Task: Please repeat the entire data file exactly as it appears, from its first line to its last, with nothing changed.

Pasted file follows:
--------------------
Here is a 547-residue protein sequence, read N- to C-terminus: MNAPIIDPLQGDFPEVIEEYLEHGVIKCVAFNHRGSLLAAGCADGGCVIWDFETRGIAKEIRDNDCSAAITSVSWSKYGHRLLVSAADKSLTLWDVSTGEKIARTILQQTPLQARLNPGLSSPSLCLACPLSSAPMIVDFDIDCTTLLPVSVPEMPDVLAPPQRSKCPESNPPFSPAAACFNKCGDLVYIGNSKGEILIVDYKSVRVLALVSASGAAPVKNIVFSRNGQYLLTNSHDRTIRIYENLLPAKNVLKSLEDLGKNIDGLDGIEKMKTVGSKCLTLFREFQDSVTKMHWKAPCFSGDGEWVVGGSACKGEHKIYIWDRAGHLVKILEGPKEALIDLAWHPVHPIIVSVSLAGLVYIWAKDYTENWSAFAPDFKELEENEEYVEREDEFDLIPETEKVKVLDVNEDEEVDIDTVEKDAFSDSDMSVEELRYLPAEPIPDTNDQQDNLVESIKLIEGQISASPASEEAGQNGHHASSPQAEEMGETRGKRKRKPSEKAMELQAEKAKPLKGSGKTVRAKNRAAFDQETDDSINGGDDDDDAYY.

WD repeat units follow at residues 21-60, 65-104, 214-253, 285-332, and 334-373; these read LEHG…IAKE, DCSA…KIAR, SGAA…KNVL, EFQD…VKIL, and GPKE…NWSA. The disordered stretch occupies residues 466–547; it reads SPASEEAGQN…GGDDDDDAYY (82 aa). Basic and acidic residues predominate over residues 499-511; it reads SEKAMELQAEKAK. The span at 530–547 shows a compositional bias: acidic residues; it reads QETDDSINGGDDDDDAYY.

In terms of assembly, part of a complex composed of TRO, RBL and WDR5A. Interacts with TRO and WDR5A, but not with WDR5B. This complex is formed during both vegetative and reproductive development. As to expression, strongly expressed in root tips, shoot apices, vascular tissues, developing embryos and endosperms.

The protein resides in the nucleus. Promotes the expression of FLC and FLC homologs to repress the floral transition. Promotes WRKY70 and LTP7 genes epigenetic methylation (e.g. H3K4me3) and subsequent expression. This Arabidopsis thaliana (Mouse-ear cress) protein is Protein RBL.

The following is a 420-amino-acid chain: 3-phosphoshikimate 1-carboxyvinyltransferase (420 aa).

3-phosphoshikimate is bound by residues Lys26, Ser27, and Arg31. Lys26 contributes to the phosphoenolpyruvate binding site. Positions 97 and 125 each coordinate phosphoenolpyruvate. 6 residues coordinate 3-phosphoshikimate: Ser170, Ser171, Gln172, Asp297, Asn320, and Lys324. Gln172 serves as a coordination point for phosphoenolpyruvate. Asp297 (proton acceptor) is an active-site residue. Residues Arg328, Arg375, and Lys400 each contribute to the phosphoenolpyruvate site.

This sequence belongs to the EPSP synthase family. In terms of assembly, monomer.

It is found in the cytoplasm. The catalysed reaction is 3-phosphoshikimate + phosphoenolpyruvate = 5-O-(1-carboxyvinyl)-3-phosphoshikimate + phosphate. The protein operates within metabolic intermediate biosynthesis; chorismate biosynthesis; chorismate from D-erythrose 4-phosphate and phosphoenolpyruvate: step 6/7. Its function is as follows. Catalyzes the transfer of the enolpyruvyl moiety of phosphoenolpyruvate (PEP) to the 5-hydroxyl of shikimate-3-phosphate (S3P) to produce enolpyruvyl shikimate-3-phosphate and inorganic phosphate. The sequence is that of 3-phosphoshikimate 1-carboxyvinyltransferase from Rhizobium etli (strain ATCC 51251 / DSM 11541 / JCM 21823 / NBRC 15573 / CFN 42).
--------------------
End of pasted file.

Here is a 547-residue protein sequence, read N- to C-terminus: MNAPIIDPLQGDFPEVIEEYLEHGVIKCVAFNHRGSLLAAGCADGGCVIWDFETRGIAKEIRDNDCSAAITSVSWSKYGHRLLVSAADKSLTLWDVSTGEKIARTILQQTPLQARLNPGLSSPSLCLACPLSSAPMIVDFDIDCTTLLPVSVPEMPDVLAPPQRSKCPESNPPFSPAAACFNKCGDLVYIGNSKGEILIVDYKSVRVLALVSASGAAPVKNIVFSRNGQYLLTNSHDRTIRIYENLLPAKNVLKSLEDLGKNIDGLDGIEKMKTVGSKCLTLFREFQDSVTKMHWKAPCFSGDGEWVVGGSACKGEHKIYIWDRAGHLVKILEGPKEALIDLAWHPVHPIIVSVSLAGLVYIWAKDYTENWSAFAPDFKELEENEEYVEREDEFDLIPETEKVKVLDVNEDEEVDIDTVEKDAFSDSDMSVEELRYLPAEPIPDTNDQQDNLVESIKLIEGQISASPASEEAGQNGHHASSPQAEEMGETRGKRKRKPSEKAMELQAEKAKPLKGSGKTVRAKNRAAFDQETDDSINGGDDDDDAYY.

WD repeat units follow at residues 21-60, 65-104, 214-253, 285-332, and 334-373; these read LEHG…IAKE, DCSA…KIAR, SGAA…KNVL, EFQD…VKIL, and GPKE…NWSA. The disordered stretch occupies residues 466–547; it reads SPASEEAGQN…GGDDDDDAYY (82 aa). Basic and acidic residues predominate over residues 499-511; it reads SEKAMELQAEKAK. The span at 530–547 shows a compositional bias: acidic residues; it reads QETDDSINGGDDDDDAYY.

In terms of assembly, part of a complex composed of TRO, RBL and WDR5A. Interacts with TRO and WDR5A, but not with WDR5B. This complex is formed during both vegetative and reproductive development. As to expression, strongly expressed in root tips, shoot apices, vascular tissues, developing embryos and endosperms.

The protein resides in the nucleus. Promotes the expression of FLC and FLC homologs to repress the floral transition. Promotes WRKY70 and LTP7 genes epigenetic methylation (e.g. H3K4me3) and subsequent expression. This Arabidopsis thaliana (Mouse-ear cress) protein is Protein RBL.

The following is a 420-amino-acid chain: 3-phosphoshikimate 1-carboxyvinyltransferase (420 aa).

3-phosphoshikimate is bound by residues Lys26, Ser27, and Arg31. Lys26 contributes to the phosphoenolpyruvate binding site. Positions 97 and 125 each coordinate phosphoenolpyruvate. 6 residues coordinate 3-phosphoshikimate: Ser170, Ser171, Gln172, Asp297, Asn320, and Lys324. Gln172 serves as a coordination point for phosphoenolpyruvate. Asp297 (proton acceptor) is an active-site residue. Residues Arg328, Arg375, and Lys400 each contribute to the phosphoenolpyruvate site.

This sequence belongs to the EPSP synthase family. In terms of assembly, monomer.

It is found in the cytoplasm. The catalysed reaction is 3-phosphoshikimate + phosphoenolpyruvate = 5-O-(1-carboxyvinyl)-3-phosphoshikimate + phosphate. The protein operates within metabolic intermediate biosynthesis; chorismate biosynthesis; chorismate from D-erythrose 4-phosphate and phosphoenolpyruvate: step 6/7. Its function is as follows. Catalyzes the transfer of the enolpyruvyl moiety of phosphoenolpyruvate (PEP) to the 5-hydroxyl of shikimate-3-phosphate (S3P) to produce enolpyruvyl shikimate-3-phosphate and inorganic phosphate. The sequence is that of 3-phosphoshikimate 1-carboxyvinyltransferase from Rhizobium etli (strain ATCC 51251 / DSM 11541 / JCM 21823 / NBRC 15573 / CFN 42).